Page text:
Why not? ask Scott and Julie Brusaw, an Idaho couple who advocate a new approach to surfacing roads: replacing the “dumb” asphalt with a system that could generate energy and light for roadways as well as for the electricity grid in general.
The Brusaws’ “Solar Roadways” concept was recently named a $50,000 winner in GE’s Ecomagination Challenge for receiving the highest number of online votes out of 3,200 entries. The GE challenge, aimed at finding ways to “reinvent how energy is produced, distributed and consumed,” will eventually award up to $200 million to inventors, entrepreneurs and businesses with the most promising ideas.
Solar Roadways, says Scott Brusaw, “are basically solar panels that you drive on.” Each panel is made up of three layers: a top layer of translucent, textured and high-strength glass that can support even the heaviest trucks; a middle layer with solar cells and a microprocessor that controls embedded LEDs (light-emitting diodes) for pavement lighting, communications devices and a built-in heating element to melt surface snow and ice; and a bottom layer that distributes the electricity and data generated by the system to the power grid and communications networks.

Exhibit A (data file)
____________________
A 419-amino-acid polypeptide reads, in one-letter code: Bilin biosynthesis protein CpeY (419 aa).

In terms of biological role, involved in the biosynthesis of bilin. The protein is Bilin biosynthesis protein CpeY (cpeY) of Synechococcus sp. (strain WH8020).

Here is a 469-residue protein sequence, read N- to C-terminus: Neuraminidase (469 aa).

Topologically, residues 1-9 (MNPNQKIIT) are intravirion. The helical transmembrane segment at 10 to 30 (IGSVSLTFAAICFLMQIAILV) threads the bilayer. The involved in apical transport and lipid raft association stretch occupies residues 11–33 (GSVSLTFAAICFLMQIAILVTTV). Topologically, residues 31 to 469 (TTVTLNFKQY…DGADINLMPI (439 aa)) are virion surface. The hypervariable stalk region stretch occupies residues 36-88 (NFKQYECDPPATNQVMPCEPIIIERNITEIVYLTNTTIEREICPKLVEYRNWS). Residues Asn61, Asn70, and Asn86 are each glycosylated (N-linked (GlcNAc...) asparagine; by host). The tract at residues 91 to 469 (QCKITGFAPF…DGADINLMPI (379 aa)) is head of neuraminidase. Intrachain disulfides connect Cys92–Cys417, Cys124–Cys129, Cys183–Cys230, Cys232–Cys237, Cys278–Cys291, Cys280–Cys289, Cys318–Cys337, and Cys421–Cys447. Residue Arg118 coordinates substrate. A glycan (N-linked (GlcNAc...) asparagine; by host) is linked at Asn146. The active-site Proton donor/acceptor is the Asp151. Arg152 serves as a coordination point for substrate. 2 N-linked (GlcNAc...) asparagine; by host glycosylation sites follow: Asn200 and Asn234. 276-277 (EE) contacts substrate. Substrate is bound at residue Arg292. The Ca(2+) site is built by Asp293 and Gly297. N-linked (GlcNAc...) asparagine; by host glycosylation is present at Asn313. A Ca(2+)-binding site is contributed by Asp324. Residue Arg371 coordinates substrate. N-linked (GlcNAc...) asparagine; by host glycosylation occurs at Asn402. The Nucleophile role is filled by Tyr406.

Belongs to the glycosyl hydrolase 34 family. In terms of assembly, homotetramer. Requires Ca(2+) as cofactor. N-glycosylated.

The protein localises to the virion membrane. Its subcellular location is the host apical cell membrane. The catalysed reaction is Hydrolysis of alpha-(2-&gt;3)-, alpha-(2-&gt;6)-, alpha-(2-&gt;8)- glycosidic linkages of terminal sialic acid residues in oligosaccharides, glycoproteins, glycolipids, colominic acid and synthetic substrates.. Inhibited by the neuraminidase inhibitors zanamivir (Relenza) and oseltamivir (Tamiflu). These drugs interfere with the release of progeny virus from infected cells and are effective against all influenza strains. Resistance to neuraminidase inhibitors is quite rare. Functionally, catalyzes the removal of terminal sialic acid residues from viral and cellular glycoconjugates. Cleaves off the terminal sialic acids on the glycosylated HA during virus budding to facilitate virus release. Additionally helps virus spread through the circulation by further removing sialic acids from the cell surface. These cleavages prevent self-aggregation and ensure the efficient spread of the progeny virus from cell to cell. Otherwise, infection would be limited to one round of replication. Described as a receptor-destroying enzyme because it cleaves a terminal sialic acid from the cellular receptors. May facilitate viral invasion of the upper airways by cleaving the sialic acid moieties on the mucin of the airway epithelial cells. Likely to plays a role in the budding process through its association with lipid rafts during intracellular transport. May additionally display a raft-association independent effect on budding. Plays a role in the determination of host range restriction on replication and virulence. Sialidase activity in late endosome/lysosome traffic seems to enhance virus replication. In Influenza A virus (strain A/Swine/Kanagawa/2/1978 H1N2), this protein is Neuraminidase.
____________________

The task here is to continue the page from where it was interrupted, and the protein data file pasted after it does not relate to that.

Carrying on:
“Any home or business connected to the Solar Roadway (via a Solar Road Panel driveway or parking lot) receives the power and data signals that the Solar Roadway provides,” the Brusaws’ website explains. “The Solar Roadway becomes an intelligent, self-healing, decentralized (secure) power grid.”
In 2009, Solar Roadways received a contract from the US Federal Highway Administration to build a prototype of a Solar Roadway panel. The company is now moving ahead with plans to test the system in a parking lot setting.
Scott Brusaw estimates the lower 48 US states have nearly 29,000 square miles of roadways, parking lots, driveways, sidewalks, bike paths, playgrounds and other surfaces that could be paved with Solar Roadway panels instead of asphalt. Assuming an average of four hours of peak daytime sun and a solar cell efficiency of 18.5 per cent, that area could in theory generate some 13,961 billion kilowatt-hours of electricity, even if the panels can’t be angled for maximum efficiency, according to Solar Roadways.
“According to the Energy Information Administration, the United States (all 50) used just over 4,372 billion kilowatt-hours of electricity in 2003, while the entire world (including the US) used approximately 14,768 billion kilowatt-hours of electricity total,” the company’s website states. “The ‘lower 48’ could produce just about enough electricity to supply the entire world.”